There were mixed reactions to the decision by Lithuania’s president to veto the government proposed new Labour Code with some broadly supportive of her amendments and action and other political leaders and businesses highly critical.
Dalia Grybauskaitė
© DELFI / Domantas Pipas

Leader of the Lithuanian Peasant and Green Union Ramunas Karbauskis said: "I want to call on members of the Seimas to hear and listen to the president's message that they failed in their work and now should leave it to those parliamentarians who will be elected by people in the fall."

Andrius Kubilius, leader of the Seimas opposition was also supportive:
"I will propose that the (Homeland Union - Lithuanian Christian Democrat political) group (in the Seimas) back (the amendments proposed by the president). They (these amendments) are quite sensitive, but at the same time, they keep in place certain key provisions of the new code. They do not change these provisions and the code can start functioning with them."

However, the Liberals and Labour Party were highly critical of the move.

"The president's veto basically holds back more favourable conditions in Lithuania for creating new jobs and allowing people not only to work, but also to earn money. The veto is disappointing and does not reflect the reality of more flexible 21st century labour relations," said Gintaras Steponavicius, a member of the Liberals Movement political group said:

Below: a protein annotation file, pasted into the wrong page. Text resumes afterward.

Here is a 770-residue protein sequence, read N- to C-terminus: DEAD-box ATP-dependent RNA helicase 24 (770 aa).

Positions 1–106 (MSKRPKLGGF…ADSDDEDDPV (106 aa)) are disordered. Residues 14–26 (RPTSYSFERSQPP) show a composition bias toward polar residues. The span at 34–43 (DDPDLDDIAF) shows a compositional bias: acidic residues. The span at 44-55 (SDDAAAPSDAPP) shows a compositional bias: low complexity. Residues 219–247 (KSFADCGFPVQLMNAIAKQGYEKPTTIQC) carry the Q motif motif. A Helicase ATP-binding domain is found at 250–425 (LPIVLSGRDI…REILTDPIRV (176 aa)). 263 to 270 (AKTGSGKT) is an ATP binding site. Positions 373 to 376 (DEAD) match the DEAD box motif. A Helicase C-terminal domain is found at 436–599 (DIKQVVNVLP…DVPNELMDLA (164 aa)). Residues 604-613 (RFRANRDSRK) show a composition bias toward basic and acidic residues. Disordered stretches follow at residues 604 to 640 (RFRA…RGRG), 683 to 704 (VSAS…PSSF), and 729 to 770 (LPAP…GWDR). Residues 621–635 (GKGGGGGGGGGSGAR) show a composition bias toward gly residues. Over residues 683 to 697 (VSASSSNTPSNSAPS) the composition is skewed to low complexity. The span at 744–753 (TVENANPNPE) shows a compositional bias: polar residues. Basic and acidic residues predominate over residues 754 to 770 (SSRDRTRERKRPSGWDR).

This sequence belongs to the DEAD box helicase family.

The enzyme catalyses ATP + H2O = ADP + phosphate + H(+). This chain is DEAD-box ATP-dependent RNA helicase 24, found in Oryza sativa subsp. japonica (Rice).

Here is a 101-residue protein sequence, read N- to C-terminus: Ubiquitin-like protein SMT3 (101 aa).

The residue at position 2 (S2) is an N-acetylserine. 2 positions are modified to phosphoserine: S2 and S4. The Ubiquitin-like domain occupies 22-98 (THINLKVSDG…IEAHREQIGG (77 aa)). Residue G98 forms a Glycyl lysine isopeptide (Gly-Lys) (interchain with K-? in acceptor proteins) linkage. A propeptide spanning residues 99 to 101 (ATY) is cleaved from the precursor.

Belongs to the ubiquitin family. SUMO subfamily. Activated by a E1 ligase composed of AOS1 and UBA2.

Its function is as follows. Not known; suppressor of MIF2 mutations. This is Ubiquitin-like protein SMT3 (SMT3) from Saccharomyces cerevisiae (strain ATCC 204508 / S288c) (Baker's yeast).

Kestutis Dauksys, leader of the Labor Party political group said: "These are more political proposals than realistic proposals. There is more politics, because the elections are approaching."
Investors and businesses were unsurprisingly against the veto.

"If we do not want to create more new jobs, then let's continue with the old (Labor Code). It is a very short-sighted approach on the part of the president's office," said Ruta Skyriene, executive director of the Investors' Forum, an association of foreign investors in Lithuania.

Zilvinas Silenas, president of the Lithuanian Free Market Institute said
"The veto is undeserved. All these issues could be resolved by passing additional legislation. Sadly, rhetoric, not facts, won after a lot of money and time was spent discussing (the package)."

But unions welcomed the move, Arturas Cerniauskas, chairman of the Lithuanian Trade Unions' Confederation said: "We do welcome (the veto). The statement that employees' social guarantees must be maintained is a very positive approach".

"If the Seimas had approved of the committee's position after the debates, there would have been much fewer comments from the president,” saidSocial Democratic MP Kristina Miskiniene, head of the parliament's Committee for Social Affairs and Labour.

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